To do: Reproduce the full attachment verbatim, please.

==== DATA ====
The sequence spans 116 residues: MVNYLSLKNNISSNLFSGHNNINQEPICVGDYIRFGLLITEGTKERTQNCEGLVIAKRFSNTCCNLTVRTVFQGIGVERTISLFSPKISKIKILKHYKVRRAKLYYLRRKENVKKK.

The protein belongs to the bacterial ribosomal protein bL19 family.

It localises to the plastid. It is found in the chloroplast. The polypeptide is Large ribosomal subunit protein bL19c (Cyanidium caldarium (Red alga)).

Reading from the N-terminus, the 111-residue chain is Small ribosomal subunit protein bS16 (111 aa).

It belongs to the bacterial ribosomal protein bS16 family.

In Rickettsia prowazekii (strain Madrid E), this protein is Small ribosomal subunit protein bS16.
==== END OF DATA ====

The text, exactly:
The sequence spans 116 residues: MVNYLSLKNNISSNLFSGHNNINQEPICVGDYIRFGLLITEGTKERTQNCEGLVIAKRFSNTCCNLTVRTVFQGIGVERTISLFSPKISKIKILKHYKVRRAKLYYLRRKENVKKK.

The protein belongs to the bacterial ribosomal protein bL19 family.

It localises to the plastid. It is found in the chloroplast. The polypeptide is Large ribosomal subunit protein bL19c (Cyanidium caldarium (Red alga)).

Reading from the N-terminus, the 111-residue chain is Small ribosomal subunit protein bS16 (111 aa).

It belongs to the bacterial ribosomal protein bS16 family.

In Rickettsia prowazekii (strain Madrid E), this protein is Small ribosomal subunit protein bS16.